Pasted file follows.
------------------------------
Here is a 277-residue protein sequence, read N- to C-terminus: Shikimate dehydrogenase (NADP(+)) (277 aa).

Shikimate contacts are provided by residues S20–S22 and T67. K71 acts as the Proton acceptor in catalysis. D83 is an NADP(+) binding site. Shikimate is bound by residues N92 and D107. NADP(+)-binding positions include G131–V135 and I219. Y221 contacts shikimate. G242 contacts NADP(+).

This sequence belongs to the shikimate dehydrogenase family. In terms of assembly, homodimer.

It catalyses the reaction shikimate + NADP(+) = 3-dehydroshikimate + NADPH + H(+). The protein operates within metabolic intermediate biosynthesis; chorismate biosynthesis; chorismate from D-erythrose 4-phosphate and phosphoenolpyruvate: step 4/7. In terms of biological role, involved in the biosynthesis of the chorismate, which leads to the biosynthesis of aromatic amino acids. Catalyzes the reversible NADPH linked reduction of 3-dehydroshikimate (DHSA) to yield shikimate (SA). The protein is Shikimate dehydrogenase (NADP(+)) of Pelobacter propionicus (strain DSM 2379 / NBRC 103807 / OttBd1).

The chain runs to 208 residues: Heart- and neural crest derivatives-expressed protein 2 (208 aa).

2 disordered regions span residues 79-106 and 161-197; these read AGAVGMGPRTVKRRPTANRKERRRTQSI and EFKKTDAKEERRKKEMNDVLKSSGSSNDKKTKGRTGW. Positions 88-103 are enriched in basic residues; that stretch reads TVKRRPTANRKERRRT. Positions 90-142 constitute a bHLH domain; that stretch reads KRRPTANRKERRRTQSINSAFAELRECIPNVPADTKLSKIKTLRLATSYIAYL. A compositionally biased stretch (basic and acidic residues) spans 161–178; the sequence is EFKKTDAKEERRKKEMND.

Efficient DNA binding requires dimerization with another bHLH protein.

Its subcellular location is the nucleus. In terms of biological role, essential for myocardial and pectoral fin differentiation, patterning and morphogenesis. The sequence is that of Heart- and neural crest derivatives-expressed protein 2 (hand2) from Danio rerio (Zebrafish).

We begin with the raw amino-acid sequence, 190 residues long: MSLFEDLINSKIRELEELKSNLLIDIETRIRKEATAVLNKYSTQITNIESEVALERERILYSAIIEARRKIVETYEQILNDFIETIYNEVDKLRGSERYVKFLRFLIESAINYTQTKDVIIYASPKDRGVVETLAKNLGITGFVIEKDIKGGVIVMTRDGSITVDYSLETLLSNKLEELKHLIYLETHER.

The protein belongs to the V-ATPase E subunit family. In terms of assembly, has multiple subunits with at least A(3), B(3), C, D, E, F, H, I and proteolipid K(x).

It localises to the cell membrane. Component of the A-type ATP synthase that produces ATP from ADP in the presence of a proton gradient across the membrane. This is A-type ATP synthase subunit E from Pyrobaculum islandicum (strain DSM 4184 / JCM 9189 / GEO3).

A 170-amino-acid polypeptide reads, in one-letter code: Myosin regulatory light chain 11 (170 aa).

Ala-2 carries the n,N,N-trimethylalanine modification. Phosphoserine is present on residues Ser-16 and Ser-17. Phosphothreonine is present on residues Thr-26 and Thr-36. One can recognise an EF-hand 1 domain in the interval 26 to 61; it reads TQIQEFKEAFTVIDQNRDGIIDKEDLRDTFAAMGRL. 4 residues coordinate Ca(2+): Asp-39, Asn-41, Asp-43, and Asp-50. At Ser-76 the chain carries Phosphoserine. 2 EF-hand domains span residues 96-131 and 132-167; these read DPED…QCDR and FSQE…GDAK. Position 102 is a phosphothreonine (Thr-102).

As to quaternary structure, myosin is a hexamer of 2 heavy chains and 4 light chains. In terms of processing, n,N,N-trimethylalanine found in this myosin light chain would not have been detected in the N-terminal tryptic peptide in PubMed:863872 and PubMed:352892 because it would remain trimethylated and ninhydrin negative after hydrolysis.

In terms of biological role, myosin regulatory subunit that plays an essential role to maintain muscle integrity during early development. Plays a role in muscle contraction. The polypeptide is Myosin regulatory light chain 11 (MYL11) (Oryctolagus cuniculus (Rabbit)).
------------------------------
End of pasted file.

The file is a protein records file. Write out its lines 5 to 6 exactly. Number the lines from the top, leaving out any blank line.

The chain runs to 208 residues: Heart- and neural crest derivatives-expressed protein 2 (208 aa).

2 disordered regions span residues 79-106 and 161-197; these read AGAVGMGPRTVKRRPTANRKERRRTQSI and EFKKTDAKEERRKKEMNDVLKSSGSSNDKKTKGRTGW. Positions 88-103 are enriched in basic residues; that stretch reads TVKRRPTANRKERRRT. Positions 90-142 constitute a bHLH domain; that stretch reads KRRPTANRKERRRTQSINSAFAELRECIPNVPADTKLSKIKTLRLATSYIAYL. A compositionally biased stretch (basic and acidic residues) spans 161–178; the sequence is EFKKTDAKEERRKKEMND.